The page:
In a letter to shareholders, the CEO attacks Elliott’s proposals: Elliott “ignores credit implications”; “ignores tax consequences”; and “uses flawed valuation benchmarks.” He quotes a handful of Wall Street analysts arguing that the cash-producing offshore assets should be used to fund growth in the cash-consuming Bakken.

This, however, has been the situation for years. The result: HES trades at a “conglomerate discount.” A conglomerate discount is when the market values a sprawling, unfocused company at a discount to the sum of its parts.

Here’s my question, which reflects why I agree with Elliott management’s thesis: Why would portfolio managers want to own two poorly managed exploration and production companies when they can simply buy the best-of-breed companies in each category: no-growth cash cow and high-growth resource play? Management, in my view, hasn’t adequately answered this question.

Hess’s actions are a step in the right direction, but fall “dramatically short of what is needed,” Elliott believes. In a written response, Elliott makes two strong points in the conflict over breaking up the company:

  •  “Hess’s conventional portfolio did not fund the development of the Bakken, rather it funded $4.5 billion of exploration failure and over $4 billion of acquisitions of conventional assets and downstream investments. Hess mismanagement resulted in the company issuing more debt, issuing similar amounts of equity, and selling more assets than Bakken pure-play Continental to achieve similar production growth in their build out of the Bakken.”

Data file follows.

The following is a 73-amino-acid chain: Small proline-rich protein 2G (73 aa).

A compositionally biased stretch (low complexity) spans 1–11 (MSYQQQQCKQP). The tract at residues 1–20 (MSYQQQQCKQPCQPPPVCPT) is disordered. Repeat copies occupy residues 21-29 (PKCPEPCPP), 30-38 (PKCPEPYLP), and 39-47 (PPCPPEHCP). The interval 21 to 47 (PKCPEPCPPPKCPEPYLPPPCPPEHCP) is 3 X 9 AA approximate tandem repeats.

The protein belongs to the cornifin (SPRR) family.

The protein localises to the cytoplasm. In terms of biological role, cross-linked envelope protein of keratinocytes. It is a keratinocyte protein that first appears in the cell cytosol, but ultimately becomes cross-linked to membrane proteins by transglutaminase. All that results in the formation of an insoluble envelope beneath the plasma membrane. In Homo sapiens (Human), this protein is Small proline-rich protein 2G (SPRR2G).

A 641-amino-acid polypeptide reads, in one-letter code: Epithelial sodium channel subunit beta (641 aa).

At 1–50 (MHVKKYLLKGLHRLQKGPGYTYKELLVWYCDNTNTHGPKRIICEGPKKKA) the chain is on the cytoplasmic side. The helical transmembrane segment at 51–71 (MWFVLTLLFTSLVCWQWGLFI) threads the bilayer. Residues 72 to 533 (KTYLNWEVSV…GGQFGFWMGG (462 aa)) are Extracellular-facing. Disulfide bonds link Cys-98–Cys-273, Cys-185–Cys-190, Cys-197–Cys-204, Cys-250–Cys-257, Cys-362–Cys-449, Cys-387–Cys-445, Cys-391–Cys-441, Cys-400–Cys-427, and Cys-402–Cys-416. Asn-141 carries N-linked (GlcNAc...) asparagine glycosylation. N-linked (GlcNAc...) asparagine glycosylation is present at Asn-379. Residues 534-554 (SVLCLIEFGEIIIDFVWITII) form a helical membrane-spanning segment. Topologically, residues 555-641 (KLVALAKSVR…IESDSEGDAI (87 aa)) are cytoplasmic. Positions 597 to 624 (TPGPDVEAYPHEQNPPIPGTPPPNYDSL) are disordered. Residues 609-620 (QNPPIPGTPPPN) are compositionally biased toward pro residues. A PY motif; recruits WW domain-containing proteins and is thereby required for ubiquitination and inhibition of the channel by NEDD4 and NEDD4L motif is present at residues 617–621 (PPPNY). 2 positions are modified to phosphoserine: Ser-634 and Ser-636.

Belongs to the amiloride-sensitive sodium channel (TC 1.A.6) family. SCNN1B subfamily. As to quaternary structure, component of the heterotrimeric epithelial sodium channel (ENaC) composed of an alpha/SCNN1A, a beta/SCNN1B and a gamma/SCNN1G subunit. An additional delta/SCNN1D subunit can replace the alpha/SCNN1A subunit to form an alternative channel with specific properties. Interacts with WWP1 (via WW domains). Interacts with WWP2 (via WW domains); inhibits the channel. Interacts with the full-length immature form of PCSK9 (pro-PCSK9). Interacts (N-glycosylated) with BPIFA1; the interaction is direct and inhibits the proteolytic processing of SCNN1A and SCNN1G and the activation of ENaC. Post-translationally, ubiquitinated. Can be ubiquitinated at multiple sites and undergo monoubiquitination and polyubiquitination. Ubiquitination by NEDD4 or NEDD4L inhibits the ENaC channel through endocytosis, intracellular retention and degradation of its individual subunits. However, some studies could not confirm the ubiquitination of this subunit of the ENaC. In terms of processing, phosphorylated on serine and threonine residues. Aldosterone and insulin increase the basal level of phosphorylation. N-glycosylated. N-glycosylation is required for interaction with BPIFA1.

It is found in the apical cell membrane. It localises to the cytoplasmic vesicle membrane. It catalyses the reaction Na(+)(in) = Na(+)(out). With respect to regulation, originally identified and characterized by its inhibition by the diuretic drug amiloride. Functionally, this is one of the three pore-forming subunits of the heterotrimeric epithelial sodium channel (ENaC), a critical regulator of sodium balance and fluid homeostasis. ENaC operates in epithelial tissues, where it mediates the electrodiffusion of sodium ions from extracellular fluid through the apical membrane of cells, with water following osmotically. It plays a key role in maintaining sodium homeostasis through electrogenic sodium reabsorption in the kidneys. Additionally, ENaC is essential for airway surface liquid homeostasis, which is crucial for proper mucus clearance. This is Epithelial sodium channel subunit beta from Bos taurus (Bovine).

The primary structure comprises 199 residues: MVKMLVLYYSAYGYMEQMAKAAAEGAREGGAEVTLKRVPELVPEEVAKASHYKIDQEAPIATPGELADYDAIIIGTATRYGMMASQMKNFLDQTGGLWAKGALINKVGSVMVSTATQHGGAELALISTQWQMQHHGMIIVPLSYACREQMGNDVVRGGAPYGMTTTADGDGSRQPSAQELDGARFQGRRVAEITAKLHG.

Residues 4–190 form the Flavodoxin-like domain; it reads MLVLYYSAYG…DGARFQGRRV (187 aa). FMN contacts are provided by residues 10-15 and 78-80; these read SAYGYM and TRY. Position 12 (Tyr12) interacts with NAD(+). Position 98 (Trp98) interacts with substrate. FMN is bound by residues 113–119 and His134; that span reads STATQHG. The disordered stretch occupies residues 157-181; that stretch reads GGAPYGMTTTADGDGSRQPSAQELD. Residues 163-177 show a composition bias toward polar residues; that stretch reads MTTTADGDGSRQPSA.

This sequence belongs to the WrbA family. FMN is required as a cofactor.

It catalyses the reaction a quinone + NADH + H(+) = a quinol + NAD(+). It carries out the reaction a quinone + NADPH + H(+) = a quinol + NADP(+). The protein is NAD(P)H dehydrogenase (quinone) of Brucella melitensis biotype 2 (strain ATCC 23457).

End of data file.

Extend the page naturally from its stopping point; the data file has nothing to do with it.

•  “Pure-play Bakken operators all have ready access to credit markets. Continental has similar Bakken production to Hess and has $2.9 billion of bonds that yield less than 4.0%.”

In other words, the proposed spin-off of Hess’s Bakken assets into a new company would hardly be starved of capital, especially in an era of low corporate bond yields and high oil prices.

Hess will hold its annual meeting on May 16. Regardless of which party wins its slate of board nominees, it’s refreshing to see an undisciplined, asset-rich oil company getting leaner and more focused.

HES stock is a good-looking play on oil prices, with upside into the $100s.

Best regards,
Dan Amoss, CFA

Original article posted on Daily Resource Hunter

Dan Amoss

Dan Amoss, CFA, is a student of the Austrian school of economics, a discipline that he uses to identify imbalances in specific sectors of the market. He tracks aggressive accounting and other red flags that the market typically misses. Amoss is a Maryland native, a graduate of Loyola University Maryland, and earned his CFA charter in 2005. In spring 2008, he recommended Lehman Brothers puts, advising readers to hold the position as the stock fell from $45 to $12. Amoss is managing editor of the Strategic Short Report.